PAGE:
However you tackle it, getting to Sulawesi’s Togean Islands is a sweaty, stomach churning voyage involving long bus trips and slow boats. So why make the effort? The world has countless strings of jungle covered islands in aquamarine waters, but there’s something magical about this archipelago that sets it apart. Traditional Bajo “Sea Gypsy” boats putter between mangrove coastlines and sand-rimmed islets, and often meet with frolicking dolphins. Vistors can hike through virgin tropical forests, swim in a saltwater lake filled with stinger free jellyfish or just relax on beaches where at peak hours you may see up to five other people. At night, when the water glows with phosphorescence, it is hard to decide what is more captivating, the star filled sky or the sea. Plus there’s little cell phone reception and no Internet, so disconnection is guaranteed. To really get the feel for the Togeans, rough it at one of about a dozen locally-run places such as the simple but spotless wooden beach bungalows of Poya Lisa Cottages (+62 812 3953 8575) near Bomba. Those wanting more comfort should head to ultra-private, spa-equipped Walea Dive Resort (walea.com). T+L TIP Keen divers should charter a boat to Una Una Island, whose reef hosts gigantic organ pipe sponges and the region’s best corals. Non-divers can spend the day hiking Una Una’s active volcanic cone. —Celeste Brash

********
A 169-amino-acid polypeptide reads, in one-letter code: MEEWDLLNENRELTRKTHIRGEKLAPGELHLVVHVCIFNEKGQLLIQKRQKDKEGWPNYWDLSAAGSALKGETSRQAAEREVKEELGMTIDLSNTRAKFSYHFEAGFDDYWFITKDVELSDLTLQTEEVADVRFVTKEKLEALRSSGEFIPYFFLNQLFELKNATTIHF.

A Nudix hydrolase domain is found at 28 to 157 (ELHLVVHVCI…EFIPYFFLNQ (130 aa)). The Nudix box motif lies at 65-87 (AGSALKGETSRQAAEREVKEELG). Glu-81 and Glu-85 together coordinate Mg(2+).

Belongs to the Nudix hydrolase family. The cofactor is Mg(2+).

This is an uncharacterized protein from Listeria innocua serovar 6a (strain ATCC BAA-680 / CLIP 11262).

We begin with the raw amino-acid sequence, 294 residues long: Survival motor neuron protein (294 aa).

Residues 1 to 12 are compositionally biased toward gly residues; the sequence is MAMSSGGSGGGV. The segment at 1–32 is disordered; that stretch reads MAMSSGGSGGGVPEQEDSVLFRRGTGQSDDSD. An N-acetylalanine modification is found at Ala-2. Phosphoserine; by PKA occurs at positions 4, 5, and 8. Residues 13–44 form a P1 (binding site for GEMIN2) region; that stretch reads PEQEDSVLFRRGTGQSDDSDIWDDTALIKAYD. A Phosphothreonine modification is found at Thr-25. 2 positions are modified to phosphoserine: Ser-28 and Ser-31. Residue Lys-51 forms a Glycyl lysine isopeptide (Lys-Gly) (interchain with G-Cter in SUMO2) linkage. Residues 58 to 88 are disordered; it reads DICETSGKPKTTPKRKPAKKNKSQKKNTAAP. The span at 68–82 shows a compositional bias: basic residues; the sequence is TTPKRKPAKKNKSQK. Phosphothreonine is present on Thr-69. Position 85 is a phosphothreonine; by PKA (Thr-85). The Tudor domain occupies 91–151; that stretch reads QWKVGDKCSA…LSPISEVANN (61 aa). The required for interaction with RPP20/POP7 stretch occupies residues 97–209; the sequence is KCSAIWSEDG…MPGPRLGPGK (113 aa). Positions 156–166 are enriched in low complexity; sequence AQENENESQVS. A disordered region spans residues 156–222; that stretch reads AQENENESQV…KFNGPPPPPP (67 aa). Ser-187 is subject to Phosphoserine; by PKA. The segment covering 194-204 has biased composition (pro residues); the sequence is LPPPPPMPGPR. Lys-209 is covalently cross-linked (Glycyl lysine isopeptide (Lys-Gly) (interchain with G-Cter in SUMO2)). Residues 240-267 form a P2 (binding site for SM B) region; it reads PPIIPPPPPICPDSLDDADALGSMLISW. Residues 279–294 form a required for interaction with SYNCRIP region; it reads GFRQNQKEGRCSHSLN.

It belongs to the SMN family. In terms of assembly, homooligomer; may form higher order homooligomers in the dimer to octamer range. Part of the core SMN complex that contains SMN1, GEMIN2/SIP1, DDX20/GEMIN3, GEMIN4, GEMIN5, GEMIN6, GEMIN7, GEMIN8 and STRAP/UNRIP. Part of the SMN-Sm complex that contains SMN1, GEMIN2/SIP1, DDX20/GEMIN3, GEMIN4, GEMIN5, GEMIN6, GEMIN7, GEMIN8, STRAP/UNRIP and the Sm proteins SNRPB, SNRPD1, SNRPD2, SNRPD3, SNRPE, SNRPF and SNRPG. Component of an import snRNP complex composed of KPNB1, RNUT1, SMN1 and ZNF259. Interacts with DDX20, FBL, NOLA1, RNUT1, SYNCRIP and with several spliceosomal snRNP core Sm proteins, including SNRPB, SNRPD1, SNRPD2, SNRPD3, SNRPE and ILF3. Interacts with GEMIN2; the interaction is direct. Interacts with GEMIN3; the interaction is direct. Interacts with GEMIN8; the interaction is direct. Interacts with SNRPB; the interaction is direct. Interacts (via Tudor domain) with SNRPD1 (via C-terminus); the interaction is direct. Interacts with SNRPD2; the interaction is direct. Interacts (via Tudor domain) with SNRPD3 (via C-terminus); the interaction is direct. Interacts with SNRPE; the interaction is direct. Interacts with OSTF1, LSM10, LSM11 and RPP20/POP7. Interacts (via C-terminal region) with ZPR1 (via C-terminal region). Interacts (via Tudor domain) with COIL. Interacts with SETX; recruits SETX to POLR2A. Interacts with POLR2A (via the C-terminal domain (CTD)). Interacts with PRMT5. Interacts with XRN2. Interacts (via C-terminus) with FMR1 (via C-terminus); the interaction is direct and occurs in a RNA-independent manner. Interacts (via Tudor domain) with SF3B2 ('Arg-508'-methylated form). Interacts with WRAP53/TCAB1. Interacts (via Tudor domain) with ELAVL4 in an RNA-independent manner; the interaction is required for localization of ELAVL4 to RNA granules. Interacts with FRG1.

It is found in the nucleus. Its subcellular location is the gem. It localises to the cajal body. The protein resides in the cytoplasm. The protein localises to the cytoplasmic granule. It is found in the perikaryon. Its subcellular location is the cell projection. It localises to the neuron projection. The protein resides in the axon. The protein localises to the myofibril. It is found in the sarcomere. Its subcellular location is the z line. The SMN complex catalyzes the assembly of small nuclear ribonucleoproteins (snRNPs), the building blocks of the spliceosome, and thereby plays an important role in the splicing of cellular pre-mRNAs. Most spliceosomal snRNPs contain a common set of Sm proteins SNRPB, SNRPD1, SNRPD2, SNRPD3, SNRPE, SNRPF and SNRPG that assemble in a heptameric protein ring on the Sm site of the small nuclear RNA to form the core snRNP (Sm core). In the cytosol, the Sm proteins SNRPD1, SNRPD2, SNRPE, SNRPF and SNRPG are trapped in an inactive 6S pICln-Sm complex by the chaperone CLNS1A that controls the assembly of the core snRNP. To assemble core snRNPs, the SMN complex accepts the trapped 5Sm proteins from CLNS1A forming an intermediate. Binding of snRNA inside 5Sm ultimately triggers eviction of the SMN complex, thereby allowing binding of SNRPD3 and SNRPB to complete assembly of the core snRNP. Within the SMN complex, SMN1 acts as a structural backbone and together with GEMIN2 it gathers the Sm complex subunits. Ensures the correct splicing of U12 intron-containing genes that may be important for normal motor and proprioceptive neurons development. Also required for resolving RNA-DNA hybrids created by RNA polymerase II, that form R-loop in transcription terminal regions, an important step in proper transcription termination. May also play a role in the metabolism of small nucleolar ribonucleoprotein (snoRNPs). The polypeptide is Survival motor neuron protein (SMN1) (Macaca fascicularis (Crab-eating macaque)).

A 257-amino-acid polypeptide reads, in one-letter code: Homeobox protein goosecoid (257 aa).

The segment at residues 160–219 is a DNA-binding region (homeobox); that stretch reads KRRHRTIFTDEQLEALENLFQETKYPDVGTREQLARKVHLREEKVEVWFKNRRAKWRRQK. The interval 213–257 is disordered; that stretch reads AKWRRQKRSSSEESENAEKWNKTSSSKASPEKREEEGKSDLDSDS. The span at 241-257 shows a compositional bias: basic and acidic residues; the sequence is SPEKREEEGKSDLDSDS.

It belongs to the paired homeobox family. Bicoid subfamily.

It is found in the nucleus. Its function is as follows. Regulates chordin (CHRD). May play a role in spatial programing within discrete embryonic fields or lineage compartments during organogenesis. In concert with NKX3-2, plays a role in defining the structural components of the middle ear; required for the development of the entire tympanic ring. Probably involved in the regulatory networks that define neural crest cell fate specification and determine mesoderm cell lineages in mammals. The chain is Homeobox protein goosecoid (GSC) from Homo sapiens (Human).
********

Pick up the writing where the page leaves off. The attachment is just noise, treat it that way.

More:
Great For Beating the crowds